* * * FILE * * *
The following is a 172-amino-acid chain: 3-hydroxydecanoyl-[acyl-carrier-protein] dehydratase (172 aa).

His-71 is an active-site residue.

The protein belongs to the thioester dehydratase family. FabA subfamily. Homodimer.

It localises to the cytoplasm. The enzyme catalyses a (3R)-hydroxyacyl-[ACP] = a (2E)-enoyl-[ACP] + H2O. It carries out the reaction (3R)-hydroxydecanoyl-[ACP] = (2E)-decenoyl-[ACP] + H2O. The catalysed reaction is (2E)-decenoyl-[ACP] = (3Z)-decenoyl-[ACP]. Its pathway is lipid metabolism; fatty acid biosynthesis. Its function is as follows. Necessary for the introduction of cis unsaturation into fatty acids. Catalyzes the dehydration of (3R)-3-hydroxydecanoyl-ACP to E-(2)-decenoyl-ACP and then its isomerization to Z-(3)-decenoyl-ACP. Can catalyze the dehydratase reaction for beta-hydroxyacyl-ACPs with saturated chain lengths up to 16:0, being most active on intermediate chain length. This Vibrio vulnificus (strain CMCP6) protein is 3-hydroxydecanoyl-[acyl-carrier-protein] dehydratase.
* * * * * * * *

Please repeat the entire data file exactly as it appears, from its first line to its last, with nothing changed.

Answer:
The following is a 172-amino-acid chain: 3-hydroxydecanoyl-[acyl-carrier-protein] dehydratase (172 aa).

His-71 is an active-site residue.

The protein belongs to the thioester dehydratase family. FabA subfamily. Homodimer.

It localises to the cytoplasm. The enzyme catalyses a (3R)-hydroxyacyl-[ACP] = a (2E)-enoyl-[ACP] + H2O. It carries out the reaction (3R)-hydroxydecanoyl-[ACP] = (2E)-decenoyl-[ACP] + H2O. The catalysed reaction is (2E)-decenoyl-[ACP] = (3Z)-decenoyl-[ACP]. Its pathway is lipid metabolism; fatty acid biosynthesis. Its function is as follows. Necessary for the introduction of cis unsaturation into fatty acids. Catalyzes the dehydration of (3R)-3-hydroxydecanoyl-ACP to E-(2)-decenoyl-ACP and then its isomerization to Z-(3)-decenoyl-ACP. Can catalyze the dehydratase reaction for beta-hydroxyacyl-ACPs with saturated chain lengths up to 16:0, being most active on intermediate chain length. This Vibrio vulnificus (strain CMCP6) protein is 3-hydroxydecanoyl-[acyl-carrier-protein] dehydratase.